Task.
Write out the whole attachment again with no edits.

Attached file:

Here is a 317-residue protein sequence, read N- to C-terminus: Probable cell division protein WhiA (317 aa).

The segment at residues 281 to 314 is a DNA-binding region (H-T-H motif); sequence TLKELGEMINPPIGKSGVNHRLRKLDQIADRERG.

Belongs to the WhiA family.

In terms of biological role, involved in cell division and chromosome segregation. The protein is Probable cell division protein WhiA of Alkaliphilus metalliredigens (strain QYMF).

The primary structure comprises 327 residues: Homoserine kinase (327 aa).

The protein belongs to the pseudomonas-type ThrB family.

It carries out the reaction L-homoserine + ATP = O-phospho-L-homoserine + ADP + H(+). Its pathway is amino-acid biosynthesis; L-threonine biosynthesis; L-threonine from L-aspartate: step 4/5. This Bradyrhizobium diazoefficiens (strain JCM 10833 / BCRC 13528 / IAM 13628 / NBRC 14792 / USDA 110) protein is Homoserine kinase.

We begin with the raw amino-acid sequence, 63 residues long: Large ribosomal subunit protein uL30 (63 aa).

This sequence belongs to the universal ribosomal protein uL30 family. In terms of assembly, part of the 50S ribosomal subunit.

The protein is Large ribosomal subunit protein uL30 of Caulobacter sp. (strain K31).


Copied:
Here is a 317-residue protein sequence, read N- to C-terminus: Probable cell division protein WhiA (317 aa).

The segment at residues 281 to 314 is a DNA-binding region (H-T-H motif); sequence TLKELGEMINPPIGKSGVNHRLRKLDQIADRERG.

Belongs to the WhiA family.

In terms of biological role, involved in cell division and chromosome segregation. The protein is Probable cell division protein WhiA of Alkaliphilus metalliredigens (strain QYMF).

The primary structure comprises 327 residues: Homoserine kinase (327 aa).

The protein belongs to the pseudomonas-type ThrB family.

It carries out the reaction L-homoserine + ATP = O-phospho-L-homoserine + ADP + H(+). Its pathway is amino-acid biosynthesis; L-threonine biosynthesis; L-threonine from L-aspartate: step 4/5. This Bradyrhizobium diazoefficiens (strain JCM 10833 / BCRC 13528 / IAM 13628 / NBRC 14792 / USDA 110) protein is Homoserine kinase.

We begin with the raw amino-acid sequence, 63 residues long: Large ribosomal subunit protein uL30 (63 aa).

This sequence belongs to the universal ribosomal protein uL30 family. In terms of assembly, part of the 50S ribosomal subunit.

The protein is Large ribosomal subunit protein uL30 of Caulobacter sp. (strain K31).